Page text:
Pre-apprenticeship programs are a set of services designed to prepare people to succeed as a registered apprentice. Some programs serve a specific population, such as veterans, people with barriers to employment or youth.

"We're pleased to see that the legislation would invest in pre-apprenticeship programs, which is particularly important for people of color and women who have been historically underrepresented in certain industries and apprenticeships," Spiker said. "Pre-apprenticeship programs create formal on-ramps for workers to employers who are looking to hire."

The proposal would codify:

  • Standards for registered apprenticeship, pre-apprenticeship and youth apprenticeship programs, including requirements for apprenticeship agreements and program registration to ensure consistency in quality standards and worker protections.
  • The roles and responsibilities of the DOL's Office of Apprenticeship, including increasing promotion and awareness of programs; increasing diversity in apprenticeship occupations; establishing national frameworks for industry-recognized apprenticeship occupations; and improving the data infrastructure to improve reporting about apprenticeship programs.
  • The roles and responsibilities of the state apprenticeship agencies.
  • The connections between the DOL and the Department of Education to support the creation and expansion of youth apprenticeships, college networks and data-sharing agreements.

"Reauthorization should acknowledge the role of higher education in apprenticeships to encourage better alignment of apprenticeship and postsecondary attainment," said Morna Foy, president of the Wisconsin Technical College System, a consortium of 16 technical colleges statewide based in Madison. She said that there should be a separate funding program for states to help two-year colleges develop and deliver apprenticeship instruction.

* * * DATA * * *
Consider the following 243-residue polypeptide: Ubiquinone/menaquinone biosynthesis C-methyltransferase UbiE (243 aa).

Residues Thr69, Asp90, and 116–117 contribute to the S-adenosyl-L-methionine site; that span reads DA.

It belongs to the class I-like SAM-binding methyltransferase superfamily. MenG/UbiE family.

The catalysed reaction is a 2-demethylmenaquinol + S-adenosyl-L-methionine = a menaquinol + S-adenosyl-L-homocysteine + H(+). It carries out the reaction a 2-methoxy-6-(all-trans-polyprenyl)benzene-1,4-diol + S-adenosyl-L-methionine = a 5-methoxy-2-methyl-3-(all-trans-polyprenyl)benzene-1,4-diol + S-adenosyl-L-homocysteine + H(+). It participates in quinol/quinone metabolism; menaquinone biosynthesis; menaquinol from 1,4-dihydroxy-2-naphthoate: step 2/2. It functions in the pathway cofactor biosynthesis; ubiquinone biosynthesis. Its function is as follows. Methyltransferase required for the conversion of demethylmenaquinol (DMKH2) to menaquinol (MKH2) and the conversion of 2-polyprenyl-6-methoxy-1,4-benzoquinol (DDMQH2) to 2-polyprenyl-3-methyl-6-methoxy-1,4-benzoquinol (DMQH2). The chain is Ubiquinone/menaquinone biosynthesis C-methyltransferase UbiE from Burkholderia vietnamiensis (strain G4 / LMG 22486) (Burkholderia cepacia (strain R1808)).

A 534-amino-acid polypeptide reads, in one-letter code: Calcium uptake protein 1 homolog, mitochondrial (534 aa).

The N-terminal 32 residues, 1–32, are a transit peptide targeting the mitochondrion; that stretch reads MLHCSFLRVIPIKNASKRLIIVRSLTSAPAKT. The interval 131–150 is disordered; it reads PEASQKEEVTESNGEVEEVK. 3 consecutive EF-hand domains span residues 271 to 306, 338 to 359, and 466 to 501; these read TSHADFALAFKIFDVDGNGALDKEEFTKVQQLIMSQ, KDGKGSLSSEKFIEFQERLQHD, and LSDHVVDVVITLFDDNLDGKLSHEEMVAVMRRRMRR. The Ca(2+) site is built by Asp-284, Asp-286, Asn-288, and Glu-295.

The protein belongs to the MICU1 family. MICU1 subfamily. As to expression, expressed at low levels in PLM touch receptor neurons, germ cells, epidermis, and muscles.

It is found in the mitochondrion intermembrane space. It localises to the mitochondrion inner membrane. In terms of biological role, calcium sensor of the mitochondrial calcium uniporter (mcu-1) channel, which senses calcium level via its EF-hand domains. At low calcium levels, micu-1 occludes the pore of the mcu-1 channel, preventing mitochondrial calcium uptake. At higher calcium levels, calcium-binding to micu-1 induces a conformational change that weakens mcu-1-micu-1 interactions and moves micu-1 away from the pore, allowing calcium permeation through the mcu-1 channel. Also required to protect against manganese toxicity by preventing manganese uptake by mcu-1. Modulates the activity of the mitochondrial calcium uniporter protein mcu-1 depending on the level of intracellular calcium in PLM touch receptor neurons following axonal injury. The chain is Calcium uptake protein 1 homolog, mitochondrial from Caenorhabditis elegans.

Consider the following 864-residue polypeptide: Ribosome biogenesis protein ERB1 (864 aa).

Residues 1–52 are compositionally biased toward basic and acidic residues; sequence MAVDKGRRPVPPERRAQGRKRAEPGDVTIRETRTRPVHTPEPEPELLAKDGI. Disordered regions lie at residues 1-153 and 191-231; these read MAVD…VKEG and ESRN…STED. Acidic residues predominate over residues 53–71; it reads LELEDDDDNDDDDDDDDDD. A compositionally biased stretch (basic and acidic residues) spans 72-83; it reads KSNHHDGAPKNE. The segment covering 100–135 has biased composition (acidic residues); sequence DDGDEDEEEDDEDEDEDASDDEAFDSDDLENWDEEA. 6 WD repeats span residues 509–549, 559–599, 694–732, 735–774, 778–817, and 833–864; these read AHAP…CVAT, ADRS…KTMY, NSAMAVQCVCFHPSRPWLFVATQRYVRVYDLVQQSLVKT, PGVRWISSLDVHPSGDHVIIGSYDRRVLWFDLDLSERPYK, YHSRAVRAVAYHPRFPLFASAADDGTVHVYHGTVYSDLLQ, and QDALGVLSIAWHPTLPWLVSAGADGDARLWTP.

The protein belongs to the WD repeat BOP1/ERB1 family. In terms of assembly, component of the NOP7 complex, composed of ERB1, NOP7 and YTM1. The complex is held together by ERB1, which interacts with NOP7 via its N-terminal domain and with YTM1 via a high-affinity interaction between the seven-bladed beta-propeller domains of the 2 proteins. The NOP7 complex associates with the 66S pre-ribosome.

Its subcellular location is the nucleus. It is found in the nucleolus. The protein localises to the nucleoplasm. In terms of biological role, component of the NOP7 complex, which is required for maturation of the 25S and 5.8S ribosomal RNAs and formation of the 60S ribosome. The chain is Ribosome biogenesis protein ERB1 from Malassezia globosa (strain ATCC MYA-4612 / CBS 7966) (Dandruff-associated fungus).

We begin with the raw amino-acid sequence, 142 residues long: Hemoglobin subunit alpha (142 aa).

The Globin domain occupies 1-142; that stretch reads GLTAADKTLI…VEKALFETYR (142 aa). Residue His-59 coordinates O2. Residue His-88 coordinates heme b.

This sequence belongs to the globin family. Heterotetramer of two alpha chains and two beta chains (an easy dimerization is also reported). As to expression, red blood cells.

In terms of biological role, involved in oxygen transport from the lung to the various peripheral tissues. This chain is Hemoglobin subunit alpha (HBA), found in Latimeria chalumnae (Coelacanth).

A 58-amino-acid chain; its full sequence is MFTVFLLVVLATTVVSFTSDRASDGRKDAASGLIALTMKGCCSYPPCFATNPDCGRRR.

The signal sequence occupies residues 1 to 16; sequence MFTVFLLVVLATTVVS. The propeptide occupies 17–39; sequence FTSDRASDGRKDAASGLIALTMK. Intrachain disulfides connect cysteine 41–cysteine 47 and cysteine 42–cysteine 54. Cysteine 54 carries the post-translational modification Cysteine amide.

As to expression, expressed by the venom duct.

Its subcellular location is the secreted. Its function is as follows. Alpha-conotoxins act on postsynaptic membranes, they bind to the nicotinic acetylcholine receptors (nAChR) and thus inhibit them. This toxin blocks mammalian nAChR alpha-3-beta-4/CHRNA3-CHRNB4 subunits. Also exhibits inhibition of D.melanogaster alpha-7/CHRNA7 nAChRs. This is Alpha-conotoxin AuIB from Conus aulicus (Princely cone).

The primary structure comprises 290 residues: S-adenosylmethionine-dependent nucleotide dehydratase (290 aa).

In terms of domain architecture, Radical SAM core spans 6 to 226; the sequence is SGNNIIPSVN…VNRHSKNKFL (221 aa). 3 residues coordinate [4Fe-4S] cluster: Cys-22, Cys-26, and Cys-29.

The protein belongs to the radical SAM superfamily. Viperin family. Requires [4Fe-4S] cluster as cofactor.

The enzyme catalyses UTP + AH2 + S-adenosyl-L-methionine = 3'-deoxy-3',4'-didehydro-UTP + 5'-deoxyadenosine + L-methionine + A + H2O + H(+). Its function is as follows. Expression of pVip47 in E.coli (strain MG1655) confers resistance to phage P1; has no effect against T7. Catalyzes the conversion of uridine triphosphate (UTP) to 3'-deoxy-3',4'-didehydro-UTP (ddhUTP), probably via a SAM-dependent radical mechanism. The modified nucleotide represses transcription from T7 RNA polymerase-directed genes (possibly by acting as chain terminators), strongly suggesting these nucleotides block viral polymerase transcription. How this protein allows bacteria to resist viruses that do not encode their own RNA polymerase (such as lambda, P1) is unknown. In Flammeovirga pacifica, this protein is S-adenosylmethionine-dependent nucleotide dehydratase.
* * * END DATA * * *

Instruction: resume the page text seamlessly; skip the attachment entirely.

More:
Industry-Run Apprenticeships

President Donald Trump's plan to create an alternative, industry-run apprenticeship system is complicating the bipartisan efforts to reform the nation's apprenticeship law.

The DOL issued a final rule Mar. 11 establishing Industry-Recognized Apprenticeship Programs (IRAPs) to exist alongside the current DOL-regulated system. The rule, which goes into effect May 11, is meant to encourage greater industry participation in expanding work-based learning programs and outlines the process by which third parties—companies, trade groups, nonprofits and unions—will evaluate and recognize IRAPs.

Critics of the IRAPs contend that by replacing government oversight with industry-run accreditation, the programs will lack the worker protections of the registered apprenticeship system.

The reauthorization draft bill does not include mention of the IRAP model, and House Democrats say they have no intentions to fund the new system because that would be taking money away from registered programs.

Congressional Democrats have suggested that their urgency to reauthorize the NAA is another way to block the IRAP initiative, and the exclusion of IRAPs could lead some Republicans to scuttle the ongoing negotiations.

"The Democrats' draft proposal to reauthorize the NAA was a product of bipartisan negotiations, but I've heard that the administration has urged Republicans to step away from the bill in part because it does not include provisions on IRAPs," Spiker said. "Without that bipartisan agreement in the House, it is unlikely to gain traction in the Senate."